A significant field for the female apostolate in the Church is that of contributing to the Liturgy. Women's attendance at church services, where they usually outnumber the men, shows their commitment to the Faith, their spiritual sensitivity, their inclination to piety and their attachment to liturgical prayer and the Eucharist.

In this co-operation of women with the priest and other members of the faithful in the eucharistic celebration, we may see a type of the Virgin Mary's cooperation with Christ in the Incarnation and the Redemption. Ecce ancilla Domini: 'Behold the handmaid of the Lord; be it unto me according to your word' (Luke 1:38). Mary is the model of Christian womanhood, spreading the mystery of the incarnate and redeeming Word through the world.

The true promotion of women consists in promoting them to that which is proper to them and suited to them as women - that is, as creatures different from men, called, no less than men, to be a model of human personality. This is 'emancipation' as indicated and intended by Jesus, who wished to assign women a mission of their own, appropriate to their natural difference from men. Discharging this mission allows women to develop their personalities and thus to serve humanity, and particularly the Church, in a way consistent with their qualities.

Quite recently and even in Catholic circles, a claim has been advanced by some women to be admitted to the priestly ministry. The claim is in fact based on a false assumption. For the ministerial priesthood is not a job which one can take on the basis of social qualification or legal procedures, but only in obedience to the will of Christ. Now, Jesus entrusted the task of the ministerial priesthood to members of the male sex alone. In spite of having also invited certain women to follow him and in spite of having asked them to work with him, he did not call or admit any of them to the group whom he had entrusted with the ministerial priesthood of his Church. His will is made plain by the sum of his behaviour, as also by significant actions, which Christian tradition has always interpreted as pointers to be followed.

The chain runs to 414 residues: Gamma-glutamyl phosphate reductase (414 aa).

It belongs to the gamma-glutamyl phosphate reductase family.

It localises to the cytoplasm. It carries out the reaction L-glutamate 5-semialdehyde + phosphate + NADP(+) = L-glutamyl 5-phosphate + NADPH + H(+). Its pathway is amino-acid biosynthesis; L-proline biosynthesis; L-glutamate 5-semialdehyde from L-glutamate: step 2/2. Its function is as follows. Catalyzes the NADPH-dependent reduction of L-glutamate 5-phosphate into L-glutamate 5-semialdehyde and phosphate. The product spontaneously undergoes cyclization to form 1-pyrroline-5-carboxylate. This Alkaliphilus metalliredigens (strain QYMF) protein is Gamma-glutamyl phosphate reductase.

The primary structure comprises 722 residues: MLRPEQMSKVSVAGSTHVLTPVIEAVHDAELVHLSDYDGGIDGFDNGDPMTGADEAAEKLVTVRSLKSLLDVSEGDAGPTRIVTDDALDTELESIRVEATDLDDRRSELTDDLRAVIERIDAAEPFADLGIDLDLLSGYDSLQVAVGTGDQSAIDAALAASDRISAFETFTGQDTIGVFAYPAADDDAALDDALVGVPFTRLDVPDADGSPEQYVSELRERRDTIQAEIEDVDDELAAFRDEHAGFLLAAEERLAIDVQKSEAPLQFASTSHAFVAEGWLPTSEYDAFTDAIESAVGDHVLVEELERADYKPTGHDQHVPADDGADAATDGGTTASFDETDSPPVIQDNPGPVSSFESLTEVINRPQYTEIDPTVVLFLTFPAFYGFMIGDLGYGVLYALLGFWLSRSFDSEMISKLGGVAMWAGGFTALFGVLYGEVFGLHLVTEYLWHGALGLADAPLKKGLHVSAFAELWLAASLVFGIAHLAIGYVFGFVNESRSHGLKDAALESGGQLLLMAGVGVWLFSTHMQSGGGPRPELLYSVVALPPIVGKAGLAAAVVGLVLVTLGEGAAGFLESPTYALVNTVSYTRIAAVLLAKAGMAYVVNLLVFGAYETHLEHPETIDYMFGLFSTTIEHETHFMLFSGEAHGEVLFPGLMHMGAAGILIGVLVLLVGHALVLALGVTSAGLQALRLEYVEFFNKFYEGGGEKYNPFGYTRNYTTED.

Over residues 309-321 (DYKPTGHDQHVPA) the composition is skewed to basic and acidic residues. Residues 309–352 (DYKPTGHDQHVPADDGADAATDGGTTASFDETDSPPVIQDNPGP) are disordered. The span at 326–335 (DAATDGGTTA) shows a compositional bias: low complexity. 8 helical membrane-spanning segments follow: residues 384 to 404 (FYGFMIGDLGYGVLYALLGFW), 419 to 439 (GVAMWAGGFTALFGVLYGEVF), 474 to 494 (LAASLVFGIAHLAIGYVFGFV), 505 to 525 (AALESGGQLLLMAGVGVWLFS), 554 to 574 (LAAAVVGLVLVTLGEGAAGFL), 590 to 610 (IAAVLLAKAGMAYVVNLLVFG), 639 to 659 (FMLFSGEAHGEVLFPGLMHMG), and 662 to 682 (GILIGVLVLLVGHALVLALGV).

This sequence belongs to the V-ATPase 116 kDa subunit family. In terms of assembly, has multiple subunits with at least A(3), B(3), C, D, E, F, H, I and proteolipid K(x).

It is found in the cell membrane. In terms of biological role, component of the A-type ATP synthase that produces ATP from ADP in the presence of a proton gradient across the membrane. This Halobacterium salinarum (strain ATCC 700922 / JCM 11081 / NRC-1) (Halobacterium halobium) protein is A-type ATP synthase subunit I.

Thus we see from the Gospel that Jesus never sent women on preaching missions, as he did the group of the Twelve, who were all men (Luke 9:1-6); similarly with the Seventy-Two, among whom no female presence is mentioned (Luke 10:1-20). Only to the Twelve does Jesus give authority over the Kingdom: 'Now I confer a kingdom on you, just as my Father conferred one on me' (Luke 22:29). Only on the Twelve does he confer the mission and power of repeating the Eucharist on his behalf (Luke 22:19). Only to the Apostle does he give the power to remit sins (John 20:22-23) and to undertake the work of universal evangelization (Matthew 28:18-20; Mark 16.:16-18).

Christ's will was followed by the Apostles and by those subsequently responsible for the earliest communities, thus giving rise to the Christian tradition which has been in force in the Church ever since. I felt it my duty to confirm this tradition in my Apostolic Letter Ordinatio sacerdotalis (22 May 1994),declaring that 'the Church has no power whatever to confer priestly ordination on women, and that this ruling should be held as definitive by all the Church's faithful' (n. 4). Here faithfulness to the pastoral ministry as instituted by Christ is at stake.